I’ve always quite liked to dance–generally more gothy than bluesy, and without a partner–but partner dancing is new to me. Eve’s been teaching me, and it’s turned out to be rather a lot of fun.

In the fall, I went to Northwest Recess, which is rather like Burning Man only with fewer flamethrowers and a lot more dancing.

A whole lot of folks got together in the middle of nowhere, set up tents, and spent several days dancing without the distractions of civilization, like Internet, television, or potable water. And it was absolutely lovely. How come nobody ever told me how much fun blues dancing is?

More bionic penises
2015 was the Year of Travel and Presenting. Most of the presenting revolved around polyamory, but we took just enough time from talking about the whys and hows of multiple lovers to talk bionic cocks at Arse Electronika.

The second-generation prototype lacks the glowing lights, sadly

We were told we’d won the Golden Kleene Award for tech in sex, but weren’t able to pick it up as we had to depart for the airport immediately after our presentation to head to Europe. That right there ended up becoming the theme of the next five weeks.

Roads go ever ever on, over rock and under tree
The book tour. Ah, yes, the book tour.

What to say about it? The book tour was very, by which I mean parts of it were very good and parts of it were very bad but none of it was mediocre.

I started touring with The Game Changer a couple of weeks before the European leg with More Than Two. I also ended up in urgent care midway into the second week, diagnosed with bronchitis.

The bunny ears are mandatory. The bunny ears are always mandatory.

As for the European bits…

We miscalculated, we did. During last year’s book tour in Canada and the US, we lived in the back of the Adventure Van traveling from town to town talking about polyamory. We packed our European schedule with the same density of events, neglecting to consider that:

  1. We would be on foot or relying on public transit for most of the tour;
  2. We would be dragging all our luggage with us everywhere we went; and
  3. We would be dependent on the schedule of the trains for our schedule.

They say good judgment comes from experience and experience comes from poor judgment. If that’s true, we’re now so absolutely brimming with good judgment we should be on the Supreme Court and at least seventeen less supreme courts.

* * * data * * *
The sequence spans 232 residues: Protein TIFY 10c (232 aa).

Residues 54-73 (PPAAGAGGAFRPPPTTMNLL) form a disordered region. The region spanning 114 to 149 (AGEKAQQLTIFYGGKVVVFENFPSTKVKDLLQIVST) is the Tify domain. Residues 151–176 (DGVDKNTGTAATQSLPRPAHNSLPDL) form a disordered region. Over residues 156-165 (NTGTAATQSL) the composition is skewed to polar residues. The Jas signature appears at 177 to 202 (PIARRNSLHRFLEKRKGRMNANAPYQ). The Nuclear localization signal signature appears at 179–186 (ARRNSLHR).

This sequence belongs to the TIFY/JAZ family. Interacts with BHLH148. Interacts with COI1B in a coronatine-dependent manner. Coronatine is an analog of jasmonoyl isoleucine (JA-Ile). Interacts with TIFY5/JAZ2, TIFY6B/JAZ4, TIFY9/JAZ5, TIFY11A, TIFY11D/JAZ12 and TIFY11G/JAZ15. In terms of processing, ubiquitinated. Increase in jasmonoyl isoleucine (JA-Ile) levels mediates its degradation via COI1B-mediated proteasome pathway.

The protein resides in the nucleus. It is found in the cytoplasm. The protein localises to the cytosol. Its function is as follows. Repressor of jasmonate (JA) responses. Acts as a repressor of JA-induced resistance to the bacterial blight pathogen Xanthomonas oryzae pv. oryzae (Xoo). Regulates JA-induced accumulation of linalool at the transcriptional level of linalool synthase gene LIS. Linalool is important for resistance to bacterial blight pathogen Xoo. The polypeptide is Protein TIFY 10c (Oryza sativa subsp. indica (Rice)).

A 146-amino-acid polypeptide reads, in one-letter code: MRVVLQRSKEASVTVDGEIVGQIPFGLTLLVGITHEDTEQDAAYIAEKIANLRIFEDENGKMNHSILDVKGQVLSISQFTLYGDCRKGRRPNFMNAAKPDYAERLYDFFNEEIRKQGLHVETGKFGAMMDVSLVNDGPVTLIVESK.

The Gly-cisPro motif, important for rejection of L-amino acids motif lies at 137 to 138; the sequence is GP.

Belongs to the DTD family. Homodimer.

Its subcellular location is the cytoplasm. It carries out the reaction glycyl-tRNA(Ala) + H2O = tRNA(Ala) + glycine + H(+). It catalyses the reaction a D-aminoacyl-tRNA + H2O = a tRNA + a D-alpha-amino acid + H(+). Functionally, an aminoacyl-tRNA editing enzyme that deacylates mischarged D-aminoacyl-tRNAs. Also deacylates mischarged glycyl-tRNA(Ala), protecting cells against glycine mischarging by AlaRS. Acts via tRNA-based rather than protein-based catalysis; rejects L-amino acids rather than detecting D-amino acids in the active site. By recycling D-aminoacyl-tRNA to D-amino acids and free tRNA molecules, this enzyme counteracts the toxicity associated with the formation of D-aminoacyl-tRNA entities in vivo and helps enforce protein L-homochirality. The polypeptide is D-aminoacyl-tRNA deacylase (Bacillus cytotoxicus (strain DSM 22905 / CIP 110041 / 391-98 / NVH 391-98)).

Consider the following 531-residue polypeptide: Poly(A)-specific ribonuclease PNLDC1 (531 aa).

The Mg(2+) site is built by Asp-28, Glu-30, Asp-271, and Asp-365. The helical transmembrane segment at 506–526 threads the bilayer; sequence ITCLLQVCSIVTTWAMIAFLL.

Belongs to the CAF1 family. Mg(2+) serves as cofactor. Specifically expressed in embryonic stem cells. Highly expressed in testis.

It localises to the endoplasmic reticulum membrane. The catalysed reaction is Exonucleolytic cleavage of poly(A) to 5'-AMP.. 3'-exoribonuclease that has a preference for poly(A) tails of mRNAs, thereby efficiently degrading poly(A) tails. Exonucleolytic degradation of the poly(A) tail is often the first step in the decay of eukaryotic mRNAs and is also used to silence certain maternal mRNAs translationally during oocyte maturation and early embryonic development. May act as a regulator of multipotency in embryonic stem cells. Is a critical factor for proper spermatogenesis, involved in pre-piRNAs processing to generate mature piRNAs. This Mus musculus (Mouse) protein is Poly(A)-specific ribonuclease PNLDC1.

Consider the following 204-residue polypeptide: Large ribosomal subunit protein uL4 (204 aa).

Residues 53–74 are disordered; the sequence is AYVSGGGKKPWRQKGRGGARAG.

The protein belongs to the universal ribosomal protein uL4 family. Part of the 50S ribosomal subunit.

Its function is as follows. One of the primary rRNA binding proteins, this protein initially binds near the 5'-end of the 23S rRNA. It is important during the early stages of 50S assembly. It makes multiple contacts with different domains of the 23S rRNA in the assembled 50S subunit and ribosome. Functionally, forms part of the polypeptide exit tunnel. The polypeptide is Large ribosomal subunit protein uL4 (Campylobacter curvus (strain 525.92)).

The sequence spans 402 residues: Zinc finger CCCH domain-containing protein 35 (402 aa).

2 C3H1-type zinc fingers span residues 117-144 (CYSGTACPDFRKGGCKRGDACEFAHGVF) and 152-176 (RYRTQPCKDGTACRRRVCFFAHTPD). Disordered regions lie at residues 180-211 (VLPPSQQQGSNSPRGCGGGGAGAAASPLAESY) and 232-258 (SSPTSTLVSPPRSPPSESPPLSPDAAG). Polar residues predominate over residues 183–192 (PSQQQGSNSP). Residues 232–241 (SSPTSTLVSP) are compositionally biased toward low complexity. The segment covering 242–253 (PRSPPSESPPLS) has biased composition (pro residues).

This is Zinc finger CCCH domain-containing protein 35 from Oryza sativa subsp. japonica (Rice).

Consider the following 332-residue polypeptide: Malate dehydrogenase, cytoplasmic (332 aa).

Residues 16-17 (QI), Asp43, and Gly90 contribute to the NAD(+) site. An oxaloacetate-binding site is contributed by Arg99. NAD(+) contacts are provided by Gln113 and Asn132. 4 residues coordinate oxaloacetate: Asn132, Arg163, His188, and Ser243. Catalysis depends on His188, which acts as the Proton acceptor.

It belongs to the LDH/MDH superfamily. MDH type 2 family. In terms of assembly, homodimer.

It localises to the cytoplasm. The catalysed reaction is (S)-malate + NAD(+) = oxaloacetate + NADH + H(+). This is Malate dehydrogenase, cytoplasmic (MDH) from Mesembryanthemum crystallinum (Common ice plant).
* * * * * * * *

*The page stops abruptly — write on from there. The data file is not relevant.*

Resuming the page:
Meeting people was amazing. The folks we met on the trip were absolutely wonderful. And I don’t think I’ve ever been so utterly exhausted in my life. By midway through, we were hanging on by the skin of our teeth, putting one foot in front of the other, and all those other cliches that one resorts to when one is too damn tired to be able to think.

This is how most mornings started: double-fisting cups of tea.

And it was still unbelievably amazing.

One thing we never did get used to: no cats. Such a dearth of cats, in fact, that on no fewer than three occasions we were forced to seek company of the feline variety in various cat cafes across the European continent.

We spent our last night in Paris atop the Eiffel Tower, drinking champagne and looking out over the city. I got to cross “spin poi in front of the Eiffel Tower” off my bucket list.

I didn’t even know it was on my bucket list.

We flew home the day before the terrorist attacks in the city. When we hit the ground in San Francisco, we both had a bit of a freakout about it.

Oh, you wanted to breathe with those lungs?
On returning, finally, to Oregon, I visited my doctor to follow up on the bronchitis thing.

He did the poking and prodding doctors do, and then welcomed me to the wonderful world of adult-onset asthma, the result, apparently, of the pneumonia I had in Atlanta a few years back and the more recent spell of bronchitis.

If there were a god, I think he or she should have made us from something a bit more durable than meat. Just sayin’.

The last twist of the knife
2014’s last fuck-you was the destruction of Zaiah’s engine by the incompetent boobs at Jiffy Lube. Not to be outdone, 2015 had to get in its last little dig in the same spirit of giving, when the radiator in her car–the same one we’d only just put a new engine in–erupted in a cloud of steam.

Fortunately, this was a far less expensive fix. Still, they say it’s the thought that counts.

So that’s the way it was, the Year of Very. I still hold out some hope that 2016 will be a bit less very, though I have a feeling that this year will be a bit of a roller coaster as well. And I don’t even like roller coasters.

Adventures in Europe, Chapter 34: Too Many Monkeys!

The day after our nocturnal traipse around London’s gristly but sadly amber-free sites-of-historic-horror-cum-tourist-attractions and equally livestock-free Tower Bridge, your humble scribe awoke and, after tea and eggs (marred only by the horrifying sight of seinneann_ceoil‘s flatmate digging into black pudding with gusto) travelled to the House of Joy, the domicile of emanix and company, for a stretch.